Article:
Hate to be Rude: Green’s determination

Ken Green lost his right leg after a June accident. He’s been fighting back ever since.

Ken Green lost his right leg after a June accident. He’s been fighting back ever since.

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Ken Green lost his girlfriend, brother and dog in a June accident. He lost his right leg to a subsequent amputation. He has lost hours upon hours of peace to physical and mental pain since.

But his is a half-full story. There are so many important things Green hasn’t lost. Spirit, sense of humor, perspective, candor and drive rate highly.

He needs all that and copious amounts of pills to confront his primary hurdle these days – dealing with constant, nerve-related pain. Green returned to a hospital last week for “heavy-duty” medication. A doctor injected his spine to alleviate discomfort.

“Unfortunately with the pills I take, the pain still rears its head,” Green said in a candid interview Tuesday.

Green estimates he swallows eight pills in the morning and six at night for nerve damage and seizures. Then he’ll take about three more daily for pain. That’s nearly one for every hole on a golf course.

“I take as much as I can,” he said.

His doctor is planning procedures to deaden the nerves in his amputated leg. A remedy can’t come soon enough.

“The doctor feels he can control the nerves,” Green said. “I’ll be ectastic. It’s ugly. It’s constant. It doesn’t last 30 seconds. Last night it lasted four hours. I was just in tears. You cry all the time because there’s no other way around this.”

Then there’s the emotional challenge. He classifies that clearly as a secondary obstacle.

“The mental stuff doesn’t bother me,” he said. “I lost a leg. I’ll get over that part. Mentally, losing people is the hard part. They’re gone.”

Sometimes that distress hits full force. The worst came Saturday at the Charlotte, N.C., airport, on his way from Florida to his hometown of Danbury, Conn., for a golf fundraiser for his medical expenses.

“It was the first time I realized I didn’t have Jeanne (Hodgin) or Nip,” Green said of his girlfriend, who was from North Carolina, and dog. “Over the last 10 years I haven’t spent 30 days without one of them. It just hit me that they’re gone. I must have looked like a fool. I just started bawling. For selfish reasons I missed them for me. They were my company.”

Green says he experiences no anger, no depression, no “Why me?” moments. The latter, he wisely says, serves no purpose.

“Asking that has never crossed my mind,” he said. “It’s senseless. You either have to call it a day yourself or move forward.”

So he marches onward. Those steps are guided largely by his love for golf. He’s on a mission to set an example, to inspire, to have fun again in his sport. He says he wants to play every day again. Golf made his decision to opt for amputation simple.

“Can I play golf with this (damaged) leg?” Green asked doctors after the accident.

“No,” they said.

“Then cut it off because I’m playing golf again.”

Yes, he is. Already.

Three months after the wreck, Green played 11 holes from the red tees Sept. 12 at the Breakers Rees Jones Course in West Palm Beach, Fla. He shot 3-over-par 38 on the front, parred the next two and quit because he felt weak. His drives flew about 210 yards. His 8-iron shots traveled 120 yards. By his take, the score was better than the ballstriking.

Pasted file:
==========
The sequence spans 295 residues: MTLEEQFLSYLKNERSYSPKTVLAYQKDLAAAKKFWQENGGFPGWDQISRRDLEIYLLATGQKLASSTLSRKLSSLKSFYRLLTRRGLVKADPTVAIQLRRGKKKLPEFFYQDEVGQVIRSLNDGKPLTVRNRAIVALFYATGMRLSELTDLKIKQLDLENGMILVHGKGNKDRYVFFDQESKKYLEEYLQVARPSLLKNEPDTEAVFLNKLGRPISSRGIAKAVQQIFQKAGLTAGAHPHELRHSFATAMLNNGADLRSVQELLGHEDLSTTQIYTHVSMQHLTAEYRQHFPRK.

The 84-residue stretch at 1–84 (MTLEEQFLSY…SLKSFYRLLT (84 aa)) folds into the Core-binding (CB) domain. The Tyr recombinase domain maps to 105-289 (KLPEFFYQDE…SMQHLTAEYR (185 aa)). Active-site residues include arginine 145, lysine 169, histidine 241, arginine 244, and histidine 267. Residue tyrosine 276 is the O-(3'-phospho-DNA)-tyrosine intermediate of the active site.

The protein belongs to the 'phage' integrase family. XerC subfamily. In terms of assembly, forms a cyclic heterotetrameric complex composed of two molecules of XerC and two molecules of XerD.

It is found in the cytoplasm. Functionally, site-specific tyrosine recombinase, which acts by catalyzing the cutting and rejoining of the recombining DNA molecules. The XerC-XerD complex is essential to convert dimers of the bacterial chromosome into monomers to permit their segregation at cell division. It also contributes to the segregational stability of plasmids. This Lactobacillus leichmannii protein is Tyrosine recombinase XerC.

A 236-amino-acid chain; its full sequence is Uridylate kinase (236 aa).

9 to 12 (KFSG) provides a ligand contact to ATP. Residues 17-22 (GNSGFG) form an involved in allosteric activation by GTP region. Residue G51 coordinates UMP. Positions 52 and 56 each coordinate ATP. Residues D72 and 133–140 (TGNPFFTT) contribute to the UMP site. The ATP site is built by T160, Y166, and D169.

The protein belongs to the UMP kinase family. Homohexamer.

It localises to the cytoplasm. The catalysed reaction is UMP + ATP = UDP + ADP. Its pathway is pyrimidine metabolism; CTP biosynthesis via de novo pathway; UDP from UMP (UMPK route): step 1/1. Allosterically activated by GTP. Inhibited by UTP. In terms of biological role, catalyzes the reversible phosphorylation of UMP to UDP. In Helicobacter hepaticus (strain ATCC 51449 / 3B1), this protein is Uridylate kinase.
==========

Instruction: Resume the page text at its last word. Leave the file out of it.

“It was clearly a fluke,” he said. “I got up-and-down like every hole. I didn’t lose my short game in the (accident). I just lost my leg.”

Nor did he lose his pride. He called the 38 “disgusting.”

“The ego in a professional golfer assumes he can do what he used to do no matter what has happened,” Green said. “The first few shots were disgusting. I hit a lot of low thin shots I haven’t hit since I was a little kid.”

The round did nothing to change the 51-year-old’s belief that he’ll make history by playing the Champions Tour with a prosthetic leg.

“There’s no doubt in my mind,” the five-time PGA Tour winner and former Ryder Cupper said. “That’s going to happen.”

Green will hit some more shots Monday at the fundraiser at Ridgewood Country Club in Danbury, where organizers hope to raise more than $100,000. The next day he’ll fly to Dallas and encounter further emotional experiences.

He’ll pick up a new dog, another German shepherd, a former pro-am partner is giving him. Then he’ll drive home to Florida because he doesn’t believe in putting dogs on airplanes.

The trip back will make for flashbacks. He intends to stop at the accident site on that Mississippi interstate, where his RV blew a tire and hit a tree, where lives were taken and altered.

Over the years Green has battled clinical depression, deep debt, a draining divorce, sleeping and eating disorders, crying and drinking bouts, a declining golf game, PGA Tour authority and too many demons. The accident, though, came at a time his life’s circumstances were on the rise. In 2009, first full year on the Champions Tour, the colorful and controversial character finished seventh at the AT&T Champions Classic in March and earned $123,906 in 11 starts.

He’s unsure of the reason he’s returning to Mile Marker 118, the scene of his worst moment. He just knows that’s the plan.

“I used to watch movies like that where I’d go, ‘Who in his right mind would go back there,’ ” Green said. “Now I’m going to do it, too. I don’t know why. Something just tells me to do it. I go by feel. That’s why I get in so much trouble.”

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